24 Aug Aging, Sarcopenia, and the Role of Nutrition
Sarcopenia, the progressive reduction of lean muscle mass and associated increase in fat mass, is one of the most consistent changes that occurs with aging. After the age of 35 years, a healthy person loses muscle mass at a rate of 1-2 percent per year, and suffers on average 1.5 percent decline in overall strength. These numbers climb steadily to an annual loss of over 3 percent after age 60. The muscle cross-sectional area of the thigh, for example, decreases with about 40 percent between the ages of 20 and 60, and the scale of decline in fat-free mass is twice as great in men than in women (Calvani et al.) A sedentary life style only adds to the rate of muscle loss.
This decline in muscle mass and strength with age has been known for many years: the term sarcopenia (in Greek, “sarx” means flesh and “penia” means loss) was first used by Irwin Rosenberg in 1989. Since then, researchers have further defined the condition as age-related loss of muscle mass, and shown how it results in decrease of strength, metabolic rate, aerobic capacity, and overall functional capacity. It limits the body’s ability to cope with the stress of a major illness or injury and may influence age-related osteoporosis (Russo et al., 2000; Walsh et al.,2006). Sarcopenia is now known to be a key precursor to the development of frailty, and a powerful predictor of late-life disability (Roubenoff; Calvani). With an exponential increase in publications on sarcopenia in the late 1990s and early 2000s, researchers now contend that “Sarcopenia has ‘come of age’ and should be recognized as a preventable and treatable condition among geriatric patients” (International Working Group on Sarcopenia).
Sarcopenia is a part of normal aging–it even occurs in elite athletes–and with the number of elderly predicted to grow exponentially over the next few decades, researchers are increasingly focusing on both the causes and prevention of this decline in muscle loss. Studies show that a combination of physical exercise and adequate nutritional intake are most effective in preventing and treating sarcopenia:
At present, no pharmacological treatment exists that is able to definitely halt the progression of sarcopenia. Likewise, no pharmacological remedies are yet available to prevent the onset of age-related muscle wasting. In this scenario, the combination of nutritional interventions and physical exercise appears to be the most effective strategy presently available for the management of sarcopenia (Calvani et al.)
To research the role of nutrition in the prevention and management of sarcopenia, the Society for Sarcopenia, Cachexia, and Wasting Disease convened an expert panel in 2010 to develop nutritional recommendations. The panel, besides acknowledging the central role of physical exercise, highlighted the importance of a sufficient intake of calories and several nutrients, including proteins and amino acids, vitamin D, and creatine. In addition, a report from the Health, Aging, and Body Composition Study has recently highlighted the importance of protein intake for the preservation of lean body mass in old age (Calvani et al.).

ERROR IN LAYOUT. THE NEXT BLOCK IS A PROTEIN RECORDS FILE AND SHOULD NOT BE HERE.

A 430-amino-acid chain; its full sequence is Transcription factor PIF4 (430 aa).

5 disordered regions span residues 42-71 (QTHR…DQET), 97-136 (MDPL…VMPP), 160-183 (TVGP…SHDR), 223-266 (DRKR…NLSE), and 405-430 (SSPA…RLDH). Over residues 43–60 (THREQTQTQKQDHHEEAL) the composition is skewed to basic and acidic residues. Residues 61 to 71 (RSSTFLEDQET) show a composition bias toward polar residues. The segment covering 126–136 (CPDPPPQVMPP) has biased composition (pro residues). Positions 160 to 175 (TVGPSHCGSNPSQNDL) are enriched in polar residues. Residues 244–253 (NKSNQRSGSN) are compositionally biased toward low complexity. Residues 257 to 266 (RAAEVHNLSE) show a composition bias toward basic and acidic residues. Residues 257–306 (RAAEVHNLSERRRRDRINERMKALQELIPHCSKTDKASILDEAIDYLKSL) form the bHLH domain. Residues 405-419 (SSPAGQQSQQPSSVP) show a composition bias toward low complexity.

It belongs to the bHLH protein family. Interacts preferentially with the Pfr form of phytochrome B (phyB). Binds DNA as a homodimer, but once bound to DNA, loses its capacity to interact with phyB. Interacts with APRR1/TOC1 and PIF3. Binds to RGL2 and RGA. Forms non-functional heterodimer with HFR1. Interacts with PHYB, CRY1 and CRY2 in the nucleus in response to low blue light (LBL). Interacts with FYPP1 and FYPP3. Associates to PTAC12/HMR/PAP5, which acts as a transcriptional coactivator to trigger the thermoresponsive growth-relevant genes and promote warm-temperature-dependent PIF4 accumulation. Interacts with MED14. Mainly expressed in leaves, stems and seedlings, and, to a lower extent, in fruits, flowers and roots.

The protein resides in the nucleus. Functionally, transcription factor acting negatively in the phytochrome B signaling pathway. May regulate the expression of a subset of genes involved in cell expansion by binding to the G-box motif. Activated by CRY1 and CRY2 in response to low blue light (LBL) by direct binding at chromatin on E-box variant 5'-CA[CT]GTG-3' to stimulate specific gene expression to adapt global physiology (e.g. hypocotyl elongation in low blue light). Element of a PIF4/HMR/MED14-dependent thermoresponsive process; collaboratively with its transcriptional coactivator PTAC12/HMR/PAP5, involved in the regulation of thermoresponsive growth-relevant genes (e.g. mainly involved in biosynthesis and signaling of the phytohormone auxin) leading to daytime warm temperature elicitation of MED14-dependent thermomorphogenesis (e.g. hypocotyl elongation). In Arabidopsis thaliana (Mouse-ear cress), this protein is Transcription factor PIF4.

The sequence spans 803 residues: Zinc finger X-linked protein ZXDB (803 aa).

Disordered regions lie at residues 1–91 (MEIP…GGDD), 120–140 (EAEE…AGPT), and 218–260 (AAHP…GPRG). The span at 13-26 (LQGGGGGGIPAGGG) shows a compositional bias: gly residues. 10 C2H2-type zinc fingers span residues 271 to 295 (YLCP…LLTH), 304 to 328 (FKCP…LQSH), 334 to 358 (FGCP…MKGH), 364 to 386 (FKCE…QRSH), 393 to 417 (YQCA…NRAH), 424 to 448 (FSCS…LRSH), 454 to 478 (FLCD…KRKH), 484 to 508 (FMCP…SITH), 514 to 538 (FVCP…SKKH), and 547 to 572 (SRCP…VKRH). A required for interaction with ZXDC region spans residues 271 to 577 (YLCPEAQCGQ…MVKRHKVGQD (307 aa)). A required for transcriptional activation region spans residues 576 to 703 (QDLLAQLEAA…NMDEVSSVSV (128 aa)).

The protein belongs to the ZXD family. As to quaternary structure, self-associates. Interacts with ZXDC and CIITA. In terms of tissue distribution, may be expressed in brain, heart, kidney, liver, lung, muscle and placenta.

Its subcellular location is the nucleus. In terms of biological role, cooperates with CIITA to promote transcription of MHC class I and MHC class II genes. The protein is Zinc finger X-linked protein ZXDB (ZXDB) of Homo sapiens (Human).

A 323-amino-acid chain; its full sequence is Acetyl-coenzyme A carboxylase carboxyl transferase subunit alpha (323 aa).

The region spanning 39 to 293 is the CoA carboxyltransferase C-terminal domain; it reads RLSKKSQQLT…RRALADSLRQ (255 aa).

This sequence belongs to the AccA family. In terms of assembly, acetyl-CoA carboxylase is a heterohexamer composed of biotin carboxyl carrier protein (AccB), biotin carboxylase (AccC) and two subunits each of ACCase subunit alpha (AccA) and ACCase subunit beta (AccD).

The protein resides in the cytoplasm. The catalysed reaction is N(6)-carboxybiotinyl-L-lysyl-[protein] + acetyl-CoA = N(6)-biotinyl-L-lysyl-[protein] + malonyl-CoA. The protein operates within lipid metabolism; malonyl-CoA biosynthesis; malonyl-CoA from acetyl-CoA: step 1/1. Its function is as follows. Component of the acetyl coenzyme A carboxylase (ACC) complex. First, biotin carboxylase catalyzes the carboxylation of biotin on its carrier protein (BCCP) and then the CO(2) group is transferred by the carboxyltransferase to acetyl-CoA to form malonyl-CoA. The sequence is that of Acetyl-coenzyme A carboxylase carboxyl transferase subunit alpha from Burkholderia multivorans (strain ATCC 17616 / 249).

Further research reviewed the roles of protein, acid-base balance, vitamin D, calcium, and other minor nutrients like B vitamins. These studies conclude that a loss of fast twitch fibers, glycation of proteins, and insulin resistance plays an important role in the loss of muscle strength and development of sarcopenia. Protein intake plays an integral part in muscle health with an optimal intake of 1.0-1.2 g/kg of body weight per day for older adults. There is also a moderate relationship between vitamin D status and muscle strength. Chronic ingestion of acid-producing diets appears to have a negative impact on muscle performance, and decreases in vitamin B12 and folic acid intake may also impair muscle function through their action on homocysteine. Overall, these studies conclude that adequate nutritional intake and an optimal dietary acid-base balance are important elements of any strategy to preserve muscle mass and strength during aging (Mithal et al.)
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Calvani, Riccardo et al. “Current Nutritional Recommendations and Novel Dietary Strategies to Manage Sarcopenia.” The Journal of Frailty and Aging 2.1 (2013): 38–53.
International Working Group on Sarcopenia. “Sarcopenia: An Undiagnosed Condition in Older Adults. Current Consensus Definition: Prevalence, Etiology, and Consequences.” Journal of the American Medical Directors Association 12.4 (2011): 249–256.
Mithal et al. “Impact of Nutrition on Muscle Mass, Strength, and Performance in Older Adults.” Osteoporosis Int. 2012, Dec 18.
Rizzoli, René, et al. “Quality of Life in Sarcopenia and Frailty.” Calcified Tissue international 93.2 (2013): 101–120.
Roubenoff, R. “Sarcopenia and its Implications for the Elderly.” European Journal of Clinical Nutrition 54 (2000): 40-47.
Russo CR, Ricca M, Ferrucci L. “True Osteoporosis and Frailty-related Osteopenia: Two Different Clinical Entities. Journal of American Geriatric Society 48 (200): 1738–1739.
Walsh MC, Hunter GR, Livingstone MB. “Sarcopenia in premenopausal and postmenopausal women with osteopenia, osteoporosis and normal bone mineral density.” Osteoporosis Int 17 (2006): 61–67.